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Downhill dedication

At 71, Ashland’s Vanston Shaw skied more days this season — 103 as of May 14 — than in any other year of his life.

A two-day trip to Mount Bachelor Monday and Tuesday may be his last ski outings for 2018-19, although the resort is scheduled to remain open through May 26, so you never know.

Most of Shaw’s ski days, 89 of them, were at Mt. Ashland Ski Area, but he skied 13 times at Bachelor and once at Mount Shasta.

Mt. Ashland was open for 91 days this season, so he missed only two days there. Shaw’s best previous total was 85 days in 2012-13.

“This year I just pretty much went up every day the mountain was open. The days I missed I was at Mt. Bachelor,” said Shaw.

He had skied a total of 2,003,500 vertical feet, as recorded by an altimeter in his wrist watch, through day 101.

Mt. Ashland doesn’t track visits by pass holders, but area General Manager Hiram Towle said the mountain has a group of diehards who show up most days.

“He is the one that provides tremendous feedback about the ski area,” said Towle. “He’s really passionate about the mountain and an excellent skier.”

Shaw took up skiing during his junior college days in California. He couldn’t recall a year he didn’t ski, although much of his skiing in the late 1070s and early ‘80s was cross-country to reach cabins in the Sierra Nevada mountains.

The former California school administrator really ramped up the numbers after he retired as superintendent of the Yreka Union Elementary School District in June 2010. He’d moved to Ashland in 2006.

On Mt. Ashland he began skiing with regulars, including former Mt. Ashland instructor Shady Challman, who wanted to ski locally as many days as possible and to make frequent trips to Mt. Bachelor, Shaw said.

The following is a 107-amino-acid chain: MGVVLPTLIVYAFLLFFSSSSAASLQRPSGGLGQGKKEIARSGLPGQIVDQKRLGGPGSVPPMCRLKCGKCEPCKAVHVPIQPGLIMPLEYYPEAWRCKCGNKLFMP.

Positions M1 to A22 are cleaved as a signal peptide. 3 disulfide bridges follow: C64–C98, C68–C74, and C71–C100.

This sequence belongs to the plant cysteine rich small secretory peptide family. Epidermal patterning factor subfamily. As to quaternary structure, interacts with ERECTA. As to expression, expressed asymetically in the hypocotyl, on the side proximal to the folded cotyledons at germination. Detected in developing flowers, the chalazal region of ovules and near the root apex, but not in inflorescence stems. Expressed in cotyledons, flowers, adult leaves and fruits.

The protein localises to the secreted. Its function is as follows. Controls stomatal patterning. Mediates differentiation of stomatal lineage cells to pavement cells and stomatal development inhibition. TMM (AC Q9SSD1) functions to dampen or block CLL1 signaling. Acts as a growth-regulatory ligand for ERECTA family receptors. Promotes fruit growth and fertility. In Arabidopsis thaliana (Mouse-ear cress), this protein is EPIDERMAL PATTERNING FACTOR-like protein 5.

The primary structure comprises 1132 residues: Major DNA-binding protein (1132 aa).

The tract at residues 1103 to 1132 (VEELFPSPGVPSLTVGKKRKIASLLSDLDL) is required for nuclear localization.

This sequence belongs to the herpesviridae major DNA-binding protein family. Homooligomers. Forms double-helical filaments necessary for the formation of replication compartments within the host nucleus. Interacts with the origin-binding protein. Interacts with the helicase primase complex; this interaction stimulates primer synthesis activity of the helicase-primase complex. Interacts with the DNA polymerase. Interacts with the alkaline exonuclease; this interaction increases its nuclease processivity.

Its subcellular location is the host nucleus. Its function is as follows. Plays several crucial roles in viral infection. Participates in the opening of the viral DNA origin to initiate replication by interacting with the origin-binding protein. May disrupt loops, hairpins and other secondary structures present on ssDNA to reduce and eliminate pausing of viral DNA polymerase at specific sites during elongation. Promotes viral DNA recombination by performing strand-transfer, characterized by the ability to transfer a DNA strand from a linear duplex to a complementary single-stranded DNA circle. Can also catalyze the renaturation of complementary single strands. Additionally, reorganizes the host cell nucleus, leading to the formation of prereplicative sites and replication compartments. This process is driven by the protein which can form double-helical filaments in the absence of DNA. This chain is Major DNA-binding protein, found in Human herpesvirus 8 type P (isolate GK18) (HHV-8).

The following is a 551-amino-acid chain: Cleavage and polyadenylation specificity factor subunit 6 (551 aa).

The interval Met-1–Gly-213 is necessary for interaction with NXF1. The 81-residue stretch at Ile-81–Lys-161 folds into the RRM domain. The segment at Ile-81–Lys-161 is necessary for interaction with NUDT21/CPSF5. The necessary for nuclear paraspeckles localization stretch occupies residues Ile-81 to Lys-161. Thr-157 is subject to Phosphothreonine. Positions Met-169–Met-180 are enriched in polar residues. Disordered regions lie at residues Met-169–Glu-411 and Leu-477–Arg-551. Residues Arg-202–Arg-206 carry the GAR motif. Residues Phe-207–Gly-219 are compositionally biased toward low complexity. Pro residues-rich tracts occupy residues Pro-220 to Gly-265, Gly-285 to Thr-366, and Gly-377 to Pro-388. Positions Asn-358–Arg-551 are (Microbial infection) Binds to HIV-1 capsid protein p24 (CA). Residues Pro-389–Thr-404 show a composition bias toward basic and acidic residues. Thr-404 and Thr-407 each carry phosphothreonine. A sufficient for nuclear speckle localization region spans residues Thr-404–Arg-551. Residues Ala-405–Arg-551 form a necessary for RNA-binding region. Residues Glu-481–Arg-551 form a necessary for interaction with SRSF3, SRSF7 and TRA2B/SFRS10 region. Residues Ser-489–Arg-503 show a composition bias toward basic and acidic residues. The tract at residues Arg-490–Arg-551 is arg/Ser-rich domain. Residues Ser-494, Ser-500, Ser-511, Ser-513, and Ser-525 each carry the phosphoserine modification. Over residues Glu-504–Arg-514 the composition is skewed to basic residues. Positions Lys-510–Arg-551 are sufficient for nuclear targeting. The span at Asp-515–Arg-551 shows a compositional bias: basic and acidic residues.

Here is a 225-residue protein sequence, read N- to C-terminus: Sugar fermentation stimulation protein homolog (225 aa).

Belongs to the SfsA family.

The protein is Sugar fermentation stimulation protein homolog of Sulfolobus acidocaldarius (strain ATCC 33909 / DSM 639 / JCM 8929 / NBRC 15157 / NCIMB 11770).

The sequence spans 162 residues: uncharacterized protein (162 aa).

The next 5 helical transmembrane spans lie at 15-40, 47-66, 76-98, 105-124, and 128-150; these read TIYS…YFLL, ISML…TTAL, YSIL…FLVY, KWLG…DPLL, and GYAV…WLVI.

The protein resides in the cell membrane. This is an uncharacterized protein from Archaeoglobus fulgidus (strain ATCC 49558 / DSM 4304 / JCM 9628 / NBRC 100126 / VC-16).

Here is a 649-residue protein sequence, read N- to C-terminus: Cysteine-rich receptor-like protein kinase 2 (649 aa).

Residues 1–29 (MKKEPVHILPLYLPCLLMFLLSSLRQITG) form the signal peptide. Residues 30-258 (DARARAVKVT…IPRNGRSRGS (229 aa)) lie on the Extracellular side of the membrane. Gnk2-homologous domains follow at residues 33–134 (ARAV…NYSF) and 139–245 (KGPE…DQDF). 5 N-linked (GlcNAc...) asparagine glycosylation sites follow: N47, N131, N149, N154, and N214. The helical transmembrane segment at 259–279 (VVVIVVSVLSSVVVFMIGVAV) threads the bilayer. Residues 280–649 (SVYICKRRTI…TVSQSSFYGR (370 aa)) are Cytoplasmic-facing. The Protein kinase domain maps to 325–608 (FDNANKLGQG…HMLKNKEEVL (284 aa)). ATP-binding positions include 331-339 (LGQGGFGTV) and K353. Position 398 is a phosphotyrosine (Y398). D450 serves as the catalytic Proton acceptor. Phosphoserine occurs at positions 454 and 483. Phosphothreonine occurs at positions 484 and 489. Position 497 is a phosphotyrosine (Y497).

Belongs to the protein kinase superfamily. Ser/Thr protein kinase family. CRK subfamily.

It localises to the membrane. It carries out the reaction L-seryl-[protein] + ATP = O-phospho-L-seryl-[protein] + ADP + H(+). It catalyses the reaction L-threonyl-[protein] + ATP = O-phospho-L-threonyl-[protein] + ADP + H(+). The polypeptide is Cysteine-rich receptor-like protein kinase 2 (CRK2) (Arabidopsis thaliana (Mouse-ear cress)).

“Skiing with Shady got me to appreciate some of the finer points. It got me to want to improve my skiing also,” said Shaw. “Shady was the teacher. He liked to work on stuff like making a lot of turns going down Dream.”

Skiing has become Shaw’s “passion sport,” and he bikes and plays tennis in other months for conditioning. He began to set goals for himself, and for the last few years he’s been working on perfecting shorter-radius turns that allow him to ski the Mt. Ashland bowl fourth chute and the west side of Mt. Bachelor.

“Skiing for me has always been a really social kind of experience,” said Shaw, who skis regularly with friends. “It provides a lot of joy and the camaraderie that happens when you ski.”

“I love to see him taking runs down the Ariel chair line with his band of merry pranksters,” said Towle. “His heart is in it, not just for the sport, but for the mountain, as well.”

Last year, when Mt. Ashland was open only 46 days, he got in 59 ski days, 84 in 2016-17, 82 in 2015-16, and 45 in 2014-15, another low-snow year. He did 79 days in 2010-11, followed by 73 the next year.

Shaw likes the sense of freedom he experiences on the slopes.

“When you get those turns of fresh snow under your skis ... making your own tracks as you go down through the trees, you get that feeling like there’s nothing under your feet,” said Shaw. “It’s sort of like dancing, making those moves left and right, always downhill.”

Ability to take intelligent risks if you have decent self-esteem is a guiding principle for Shaw. He says it applies to people who ride bikes in cities, during skiing and other undertakings.

“The intelligent risk is to be able to ski on something steep and still have the ability to make the turns and know you’re not going to lose it,” said Shaw.

It’s been fun watching the improvements at Mt. Ashland, he said. That includes recent renovations and expansion of the lodge, the addition of parking spaces and thinning of the trees, which makes tree skiing much more enjoyable.

The real heroes at Mt. Ashland, for Shaw, are several skiers he knows who still hit the slopes in their 80s. He hopes to emulate their example in another 10 years.

Reach Ashland freelance writer Tony Boom at tboomwriter@gmail.com.

Mt. Ashland Ski Area was open 91 days this season, and Vanston Shaw, 71, skied 89 of them, covering more than 2 million vertical feet of terrain. Photo by Jim Chamberlain